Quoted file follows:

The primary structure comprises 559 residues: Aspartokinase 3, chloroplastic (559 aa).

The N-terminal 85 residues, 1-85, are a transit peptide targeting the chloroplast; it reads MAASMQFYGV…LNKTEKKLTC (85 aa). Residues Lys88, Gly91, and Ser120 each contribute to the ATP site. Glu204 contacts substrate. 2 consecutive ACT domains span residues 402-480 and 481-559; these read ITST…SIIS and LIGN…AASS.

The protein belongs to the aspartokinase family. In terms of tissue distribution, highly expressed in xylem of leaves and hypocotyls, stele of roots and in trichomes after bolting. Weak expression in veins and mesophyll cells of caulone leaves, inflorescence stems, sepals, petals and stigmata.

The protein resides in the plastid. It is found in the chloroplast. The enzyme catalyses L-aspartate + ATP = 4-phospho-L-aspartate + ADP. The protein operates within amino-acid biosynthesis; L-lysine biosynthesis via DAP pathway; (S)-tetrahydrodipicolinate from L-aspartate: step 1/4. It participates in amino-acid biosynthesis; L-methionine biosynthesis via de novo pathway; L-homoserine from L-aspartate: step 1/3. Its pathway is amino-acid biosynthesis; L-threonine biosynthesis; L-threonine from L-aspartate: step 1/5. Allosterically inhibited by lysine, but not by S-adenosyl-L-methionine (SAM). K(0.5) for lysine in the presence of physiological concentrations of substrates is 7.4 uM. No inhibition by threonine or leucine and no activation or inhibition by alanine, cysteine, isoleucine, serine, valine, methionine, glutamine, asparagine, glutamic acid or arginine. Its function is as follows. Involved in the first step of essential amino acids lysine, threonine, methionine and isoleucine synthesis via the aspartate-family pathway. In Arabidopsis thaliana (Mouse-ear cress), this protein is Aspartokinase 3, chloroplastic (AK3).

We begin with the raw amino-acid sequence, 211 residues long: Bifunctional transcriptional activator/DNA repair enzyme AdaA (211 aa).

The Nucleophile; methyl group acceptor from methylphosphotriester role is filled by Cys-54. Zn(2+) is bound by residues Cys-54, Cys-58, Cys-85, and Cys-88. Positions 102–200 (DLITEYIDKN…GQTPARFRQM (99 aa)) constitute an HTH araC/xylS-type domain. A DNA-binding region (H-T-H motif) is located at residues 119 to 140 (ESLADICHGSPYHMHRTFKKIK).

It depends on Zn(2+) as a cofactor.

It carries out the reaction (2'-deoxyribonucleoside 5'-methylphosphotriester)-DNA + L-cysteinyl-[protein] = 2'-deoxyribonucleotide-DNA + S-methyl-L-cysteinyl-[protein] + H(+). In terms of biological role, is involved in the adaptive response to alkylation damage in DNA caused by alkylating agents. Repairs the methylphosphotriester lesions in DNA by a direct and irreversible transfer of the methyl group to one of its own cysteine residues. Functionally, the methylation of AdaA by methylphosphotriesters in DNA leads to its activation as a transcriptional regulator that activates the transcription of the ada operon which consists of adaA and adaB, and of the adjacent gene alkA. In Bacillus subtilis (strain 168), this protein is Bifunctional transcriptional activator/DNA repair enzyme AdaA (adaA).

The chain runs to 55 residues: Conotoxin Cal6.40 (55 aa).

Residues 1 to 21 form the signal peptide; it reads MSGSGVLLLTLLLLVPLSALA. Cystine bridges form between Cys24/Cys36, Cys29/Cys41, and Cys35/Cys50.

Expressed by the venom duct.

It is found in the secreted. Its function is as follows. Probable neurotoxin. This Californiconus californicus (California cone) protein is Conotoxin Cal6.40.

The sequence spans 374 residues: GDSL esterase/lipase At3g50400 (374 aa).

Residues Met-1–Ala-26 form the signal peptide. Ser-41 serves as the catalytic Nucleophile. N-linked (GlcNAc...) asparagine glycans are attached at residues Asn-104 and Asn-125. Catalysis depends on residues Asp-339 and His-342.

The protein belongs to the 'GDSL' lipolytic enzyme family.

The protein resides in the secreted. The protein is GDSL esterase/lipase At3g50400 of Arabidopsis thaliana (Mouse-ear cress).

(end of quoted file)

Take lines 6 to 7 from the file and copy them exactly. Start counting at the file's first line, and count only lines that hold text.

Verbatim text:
The Nucleophile; methyl group acceptor from methylphosphotriester role is filled by Cys-54. Zn(2+) is bound by residues Cys-54, Cys-58, Cys-85, and Cys-88. Positions 102–200 (DLITEYIDKN…GQTPARFRQM (99 aa)) constitute an HTH araC/xylS-type domain. A DNA-binding region (H-T-H motif) is located at residues 119 to 140 (ESLADICHGSPYHMHRTFKKIK).

It depends on Zn(2+) as a cofactor.